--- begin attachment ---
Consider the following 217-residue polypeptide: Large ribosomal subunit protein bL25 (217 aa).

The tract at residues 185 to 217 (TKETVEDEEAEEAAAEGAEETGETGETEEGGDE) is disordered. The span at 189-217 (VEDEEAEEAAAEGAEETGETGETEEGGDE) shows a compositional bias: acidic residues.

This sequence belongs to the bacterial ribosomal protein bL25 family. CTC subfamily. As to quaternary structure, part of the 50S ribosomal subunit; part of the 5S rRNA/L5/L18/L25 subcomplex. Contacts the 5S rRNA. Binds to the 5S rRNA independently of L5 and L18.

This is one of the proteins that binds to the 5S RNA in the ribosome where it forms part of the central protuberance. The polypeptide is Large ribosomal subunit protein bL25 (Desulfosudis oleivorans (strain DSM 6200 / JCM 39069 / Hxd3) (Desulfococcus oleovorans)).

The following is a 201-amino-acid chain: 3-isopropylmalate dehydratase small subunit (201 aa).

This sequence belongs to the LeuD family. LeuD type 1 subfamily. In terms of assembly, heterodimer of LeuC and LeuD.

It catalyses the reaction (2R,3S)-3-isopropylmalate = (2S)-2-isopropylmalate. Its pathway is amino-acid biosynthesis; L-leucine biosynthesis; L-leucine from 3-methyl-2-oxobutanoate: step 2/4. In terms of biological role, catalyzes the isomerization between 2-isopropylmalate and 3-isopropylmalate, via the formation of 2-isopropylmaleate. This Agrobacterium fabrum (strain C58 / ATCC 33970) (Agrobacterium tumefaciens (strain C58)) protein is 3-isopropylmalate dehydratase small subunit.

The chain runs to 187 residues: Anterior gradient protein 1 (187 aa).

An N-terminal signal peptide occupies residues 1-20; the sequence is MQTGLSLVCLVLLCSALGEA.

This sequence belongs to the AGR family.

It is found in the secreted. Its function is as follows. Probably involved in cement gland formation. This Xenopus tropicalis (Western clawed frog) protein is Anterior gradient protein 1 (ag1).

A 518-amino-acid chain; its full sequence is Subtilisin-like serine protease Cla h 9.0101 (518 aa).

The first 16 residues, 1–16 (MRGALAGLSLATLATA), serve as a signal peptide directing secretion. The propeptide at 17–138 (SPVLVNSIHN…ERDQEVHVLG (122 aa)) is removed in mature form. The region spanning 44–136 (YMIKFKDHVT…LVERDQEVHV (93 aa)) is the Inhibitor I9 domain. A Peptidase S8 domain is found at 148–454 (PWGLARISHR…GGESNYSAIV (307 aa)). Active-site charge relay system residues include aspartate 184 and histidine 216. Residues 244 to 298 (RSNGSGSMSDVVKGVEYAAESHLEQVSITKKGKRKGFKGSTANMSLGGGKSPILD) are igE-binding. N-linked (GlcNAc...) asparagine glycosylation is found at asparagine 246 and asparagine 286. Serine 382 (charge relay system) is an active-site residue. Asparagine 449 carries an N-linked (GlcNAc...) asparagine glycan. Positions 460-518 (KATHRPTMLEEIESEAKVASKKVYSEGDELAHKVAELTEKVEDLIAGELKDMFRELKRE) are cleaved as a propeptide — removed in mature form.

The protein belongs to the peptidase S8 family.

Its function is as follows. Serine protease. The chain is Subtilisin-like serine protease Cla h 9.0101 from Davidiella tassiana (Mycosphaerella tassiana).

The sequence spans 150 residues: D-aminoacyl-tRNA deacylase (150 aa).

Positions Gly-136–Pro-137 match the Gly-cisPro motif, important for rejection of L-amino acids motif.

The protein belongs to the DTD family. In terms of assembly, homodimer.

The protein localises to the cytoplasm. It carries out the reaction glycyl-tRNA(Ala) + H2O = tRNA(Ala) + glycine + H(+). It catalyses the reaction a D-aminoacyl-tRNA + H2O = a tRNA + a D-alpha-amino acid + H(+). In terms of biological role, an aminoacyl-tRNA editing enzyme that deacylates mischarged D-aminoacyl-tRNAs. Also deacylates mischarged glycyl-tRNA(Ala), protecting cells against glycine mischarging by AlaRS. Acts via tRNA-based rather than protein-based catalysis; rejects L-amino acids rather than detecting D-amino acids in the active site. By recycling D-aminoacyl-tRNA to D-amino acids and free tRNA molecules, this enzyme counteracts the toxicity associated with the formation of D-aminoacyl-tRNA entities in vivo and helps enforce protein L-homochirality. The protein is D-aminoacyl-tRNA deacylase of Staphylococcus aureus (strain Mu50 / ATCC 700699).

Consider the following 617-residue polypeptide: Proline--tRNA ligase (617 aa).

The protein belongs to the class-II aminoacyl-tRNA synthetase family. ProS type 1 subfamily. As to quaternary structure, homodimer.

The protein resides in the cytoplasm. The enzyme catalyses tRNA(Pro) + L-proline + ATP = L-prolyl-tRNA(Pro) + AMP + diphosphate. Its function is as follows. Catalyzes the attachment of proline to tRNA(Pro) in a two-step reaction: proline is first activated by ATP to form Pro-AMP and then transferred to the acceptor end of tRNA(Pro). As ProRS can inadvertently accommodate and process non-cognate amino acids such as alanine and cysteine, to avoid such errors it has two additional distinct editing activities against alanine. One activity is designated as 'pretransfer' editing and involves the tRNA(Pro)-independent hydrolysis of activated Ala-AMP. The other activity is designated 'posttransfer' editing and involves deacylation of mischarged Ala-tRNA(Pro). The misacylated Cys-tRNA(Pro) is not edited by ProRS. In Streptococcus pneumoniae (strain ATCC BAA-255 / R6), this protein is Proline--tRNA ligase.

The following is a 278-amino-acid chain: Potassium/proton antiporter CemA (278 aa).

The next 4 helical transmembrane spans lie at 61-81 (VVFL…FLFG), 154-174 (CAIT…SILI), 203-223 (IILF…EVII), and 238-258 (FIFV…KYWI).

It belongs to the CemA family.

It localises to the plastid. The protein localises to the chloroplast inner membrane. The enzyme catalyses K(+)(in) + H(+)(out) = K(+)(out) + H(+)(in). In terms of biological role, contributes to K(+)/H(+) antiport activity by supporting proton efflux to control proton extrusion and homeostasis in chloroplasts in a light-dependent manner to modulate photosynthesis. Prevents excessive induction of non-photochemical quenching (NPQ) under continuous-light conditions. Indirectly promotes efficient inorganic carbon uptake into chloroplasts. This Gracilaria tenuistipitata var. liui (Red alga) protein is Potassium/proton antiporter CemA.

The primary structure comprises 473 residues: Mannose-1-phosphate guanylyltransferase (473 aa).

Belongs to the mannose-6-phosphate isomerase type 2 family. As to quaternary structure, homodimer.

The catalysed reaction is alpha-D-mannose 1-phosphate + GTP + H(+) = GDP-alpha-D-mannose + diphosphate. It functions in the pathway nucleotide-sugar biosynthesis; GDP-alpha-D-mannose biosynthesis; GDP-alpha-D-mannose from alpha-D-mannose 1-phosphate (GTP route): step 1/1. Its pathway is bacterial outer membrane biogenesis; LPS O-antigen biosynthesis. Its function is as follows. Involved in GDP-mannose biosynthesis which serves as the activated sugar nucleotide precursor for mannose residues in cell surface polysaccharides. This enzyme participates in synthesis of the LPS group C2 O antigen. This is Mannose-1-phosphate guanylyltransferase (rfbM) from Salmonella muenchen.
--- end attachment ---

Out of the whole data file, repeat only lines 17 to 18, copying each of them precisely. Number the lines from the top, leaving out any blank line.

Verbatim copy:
Positions Gly-136–Pro-137 match the Gly-cisPro motif, important for rejection of L-amino acids motif.

The protein belongs to the DTD family. In terms of assembly, homodimer.